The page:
Wildfires have put nearly 2 million American homes at extreme risk of property losses. California is home to 76 percent of those residences.

Sources: REALTOR® Magazine, C.A.R. Research & Economics, CNBC, Realtor.com, Forbes

Around the State: New equity metric may slow reopening

As of this morning at 8:03 a.m., cases in California numbered 838,645 and deaths had topped 16,000. Since the pandemic began, California has recorded 822,700 COVID-19 infections — more than any other state. Right now, infections and hospitalizations are decreasing statewide, with the latter down 79 percent from its peak in mid-July. Still, Governor Newsom warned that state officials are watching data that could suggest another surge is on the way.

Last Wednesday, California’s top public health official Erica Pan announced that counties will have to demonstrate they have invested in testing and other resources to eliminate disparities in positivity rates. COVID-19 has disproportionately affected California’s Latinx, Black and Pacific Islander communities, and the new health equity metric is aimed at closing those gaps.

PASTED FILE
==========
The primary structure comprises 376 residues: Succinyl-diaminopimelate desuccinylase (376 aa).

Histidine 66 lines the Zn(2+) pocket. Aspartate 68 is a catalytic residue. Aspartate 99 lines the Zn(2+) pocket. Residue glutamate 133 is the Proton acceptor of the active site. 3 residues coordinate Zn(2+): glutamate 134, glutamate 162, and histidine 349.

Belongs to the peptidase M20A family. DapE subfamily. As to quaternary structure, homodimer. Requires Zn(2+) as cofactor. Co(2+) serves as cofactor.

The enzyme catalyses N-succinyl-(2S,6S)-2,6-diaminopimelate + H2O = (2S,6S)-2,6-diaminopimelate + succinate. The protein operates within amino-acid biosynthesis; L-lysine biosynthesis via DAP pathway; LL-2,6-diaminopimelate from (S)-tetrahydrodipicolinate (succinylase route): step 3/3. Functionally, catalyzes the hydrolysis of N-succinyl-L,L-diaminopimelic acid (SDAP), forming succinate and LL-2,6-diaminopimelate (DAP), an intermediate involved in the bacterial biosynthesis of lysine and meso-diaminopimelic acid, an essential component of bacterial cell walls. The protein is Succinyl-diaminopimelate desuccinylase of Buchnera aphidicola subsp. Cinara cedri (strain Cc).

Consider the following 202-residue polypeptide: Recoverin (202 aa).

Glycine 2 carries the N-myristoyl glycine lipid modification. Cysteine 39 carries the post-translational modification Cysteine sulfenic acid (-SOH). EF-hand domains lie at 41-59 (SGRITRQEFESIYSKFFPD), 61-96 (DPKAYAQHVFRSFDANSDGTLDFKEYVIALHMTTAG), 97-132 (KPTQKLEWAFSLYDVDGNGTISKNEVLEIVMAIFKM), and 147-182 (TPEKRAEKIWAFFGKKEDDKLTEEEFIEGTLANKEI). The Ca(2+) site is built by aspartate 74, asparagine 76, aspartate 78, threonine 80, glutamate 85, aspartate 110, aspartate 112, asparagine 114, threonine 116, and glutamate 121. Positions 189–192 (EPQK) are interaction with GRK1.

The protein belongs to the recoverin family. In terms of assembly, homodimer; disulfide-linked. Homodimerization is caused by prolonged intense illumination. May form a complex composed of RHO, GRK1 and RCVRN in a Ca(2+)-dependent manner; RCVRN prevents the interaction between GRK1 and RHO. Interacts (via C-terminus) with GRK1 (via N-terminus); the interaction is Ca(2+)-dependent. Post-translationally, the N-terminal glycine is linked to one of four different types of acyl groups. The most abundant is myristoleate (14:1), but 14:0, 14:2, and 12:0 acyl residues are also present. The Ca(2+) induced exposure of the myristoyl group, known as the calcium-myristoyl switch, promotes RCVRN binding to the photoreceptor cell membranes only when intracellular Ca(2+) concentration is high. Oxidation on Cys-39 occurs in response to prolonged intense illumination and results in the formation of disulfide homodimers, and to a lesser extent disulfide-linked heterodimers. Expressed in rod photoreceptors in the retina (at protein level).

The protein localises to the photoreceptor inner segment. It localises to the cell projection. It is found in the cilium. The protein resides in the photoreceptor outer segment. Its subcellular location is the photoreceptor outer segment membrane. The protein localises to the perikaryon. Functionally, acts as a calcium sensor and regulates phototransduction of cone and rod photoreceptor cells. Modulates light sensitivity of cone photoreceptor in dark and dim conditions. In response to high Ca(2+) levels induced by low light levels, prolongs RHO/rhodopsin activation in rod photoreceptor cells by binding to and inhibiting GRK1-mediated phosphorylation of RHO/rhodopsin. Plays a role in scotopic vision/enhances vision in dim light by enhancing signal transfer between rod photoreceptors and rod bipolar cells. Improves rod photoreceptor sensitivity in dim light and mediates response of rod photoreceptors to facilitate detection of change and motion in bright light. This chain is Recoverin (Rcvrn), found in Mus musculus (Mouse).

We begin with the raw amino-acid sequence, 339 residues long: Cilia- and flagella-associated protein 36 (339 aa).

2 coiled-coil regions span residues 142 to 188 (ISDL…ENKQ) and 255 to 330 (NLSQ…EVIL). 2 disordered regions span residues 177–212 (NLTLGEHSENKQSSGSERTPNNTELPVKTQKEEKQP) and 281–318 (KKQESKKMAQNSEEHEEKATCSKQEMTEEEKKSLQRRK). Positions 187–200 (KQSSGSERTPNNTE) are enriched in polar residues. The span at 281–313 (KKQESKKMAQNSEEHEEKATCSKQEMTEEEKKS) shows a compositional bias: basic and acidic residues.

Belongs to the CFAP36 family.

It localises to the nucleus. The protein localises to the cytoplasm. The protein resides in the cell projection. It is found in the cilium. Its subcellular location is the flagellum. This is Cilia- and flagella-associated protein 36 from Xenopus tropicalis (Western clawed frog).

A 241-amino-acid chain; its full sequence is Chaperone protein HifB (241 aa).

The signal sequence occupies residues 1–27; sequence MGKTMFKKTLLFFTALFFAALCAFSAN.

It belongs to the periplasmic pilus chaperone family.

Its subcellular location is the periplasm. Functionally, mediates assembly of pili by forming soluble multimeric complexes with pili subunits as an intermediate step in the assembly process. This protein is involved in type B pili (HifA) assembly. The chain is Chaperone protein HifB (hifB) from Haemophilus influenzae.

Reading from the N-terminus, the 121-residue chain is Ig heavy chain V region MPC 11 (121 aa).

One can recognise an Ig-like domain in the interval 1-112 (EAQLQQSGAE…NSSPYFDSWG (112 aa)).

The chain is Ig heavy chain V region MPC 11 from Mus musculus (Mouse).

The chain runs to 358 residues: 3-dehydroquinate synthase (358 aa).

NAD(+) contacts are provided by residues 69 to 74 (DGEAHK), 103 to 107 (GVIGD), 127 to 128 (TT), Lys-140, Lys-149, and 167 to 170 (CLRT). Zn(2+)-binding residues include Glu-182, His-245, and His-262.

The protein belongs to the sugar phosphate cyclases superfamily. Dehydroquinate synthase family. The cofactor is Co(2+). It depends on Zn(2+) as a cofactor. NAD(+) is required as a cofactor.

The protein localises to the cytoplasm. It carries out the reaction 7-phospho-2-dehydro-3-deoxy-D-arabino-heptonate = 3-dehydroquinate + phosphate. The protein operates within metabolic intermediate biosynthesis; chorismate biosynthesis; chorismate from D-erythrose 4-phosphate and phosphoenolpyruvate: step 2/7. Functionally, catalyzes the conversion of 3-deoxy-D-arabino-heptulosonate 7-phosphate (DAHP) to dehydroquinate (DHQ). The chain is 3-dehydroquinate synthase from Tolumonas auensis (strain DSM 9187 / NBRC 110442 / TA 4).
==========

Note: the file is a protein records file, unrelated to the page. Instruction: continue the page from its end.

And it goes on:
Counties with over 106,000 residents will have to show their test positivity rates for their most disadvantaged communities do not fall significantly behind the overall county rate. Counties with fewer than 106,000 residents will have to demonstrate how they plan to educate, support and test these communities. These requirements could make it difficult for counties to reopen as fast as some local leaders would like. Prior to this metric going into effect yesterday, 10 California counties comprising 6.4 million residents were cleared for reopening last week, moving to less restrictive tiers on the state’s Blueprint for a Safer Economy.